Dear Restaurant Guru,
I love going to great restaurants with great chefs but what happened to the salt and pepper on the table? I understand chefs think their seasoning is perfect, and sometimes it is, but everyone likes their food differently. Recently, I asked for salt and pepper and the waitress was stunned; as she put it, “I’ll check and see if I can do that.” What? What’s happening? — Salt-n-Pepper Deprived
Dear Salt-n-Pepper Deprived,
About three years ago, I brought on a young chef for the restaurant. The first thing he said was, “Bro, let’s get those salt and pepper shakers off the table… stat.”
It was something I never considered before because I would also assume that chefs felt their food didn’t need additional seasoning. It may come off as arrogant. But when I asked the young chef to explain why, he gave me a well thought-out answer.
His reasoning wasn’t that his food is perfectly seasoned, though he still admitted it was. It was about a few things, such as real estate on the table, the quality of the salt and the intention of true hospitality.
“If we intend to put a flavor enhancer, such as salt and pepper, on the table, then why stop there? Shouldn’t we also put sugar, cinnamon, garlic powder, oregano and my favorite Sriracha sauce on the table too? I’d rather have another plate of food, a glass of wine or simply some open space on the table. Instead, let’s offer freshly cracked pepper, and sea salt and whatever else a guest may want throughout their dining experience. It’s our duty to serve the guests’ needs.”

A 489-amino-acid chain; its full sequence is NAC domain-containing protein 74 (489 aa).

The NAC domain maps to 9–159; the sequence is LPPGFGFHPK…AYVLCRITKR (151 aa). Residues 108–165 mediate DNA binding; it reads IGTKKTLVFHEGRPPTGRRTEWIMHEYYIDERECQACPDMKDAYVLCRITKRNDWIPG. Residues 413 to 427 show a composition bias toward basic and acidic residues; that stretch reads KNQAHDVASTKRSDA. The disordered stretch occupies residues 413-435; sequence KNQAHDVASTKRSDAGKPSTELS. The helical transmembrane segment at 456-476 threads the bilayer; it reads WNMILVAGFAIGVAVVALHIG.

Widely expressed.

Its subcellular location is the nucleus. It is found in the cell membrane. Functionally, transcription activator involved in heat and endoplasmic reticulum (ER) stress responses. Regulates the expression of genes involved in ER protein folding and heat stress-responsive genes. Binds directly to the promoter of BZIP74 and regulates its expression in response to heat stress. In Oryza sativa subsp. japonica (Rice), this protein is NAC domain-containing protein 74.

So, there’s no excuse for the server to be unaware about the availability of salt and pepper, but the dining table should only consist of necessary items. True hospitality encourages that type of mentality.
I agree with the chef, as salty as that answer may be to swallow—keep the shakers off the table.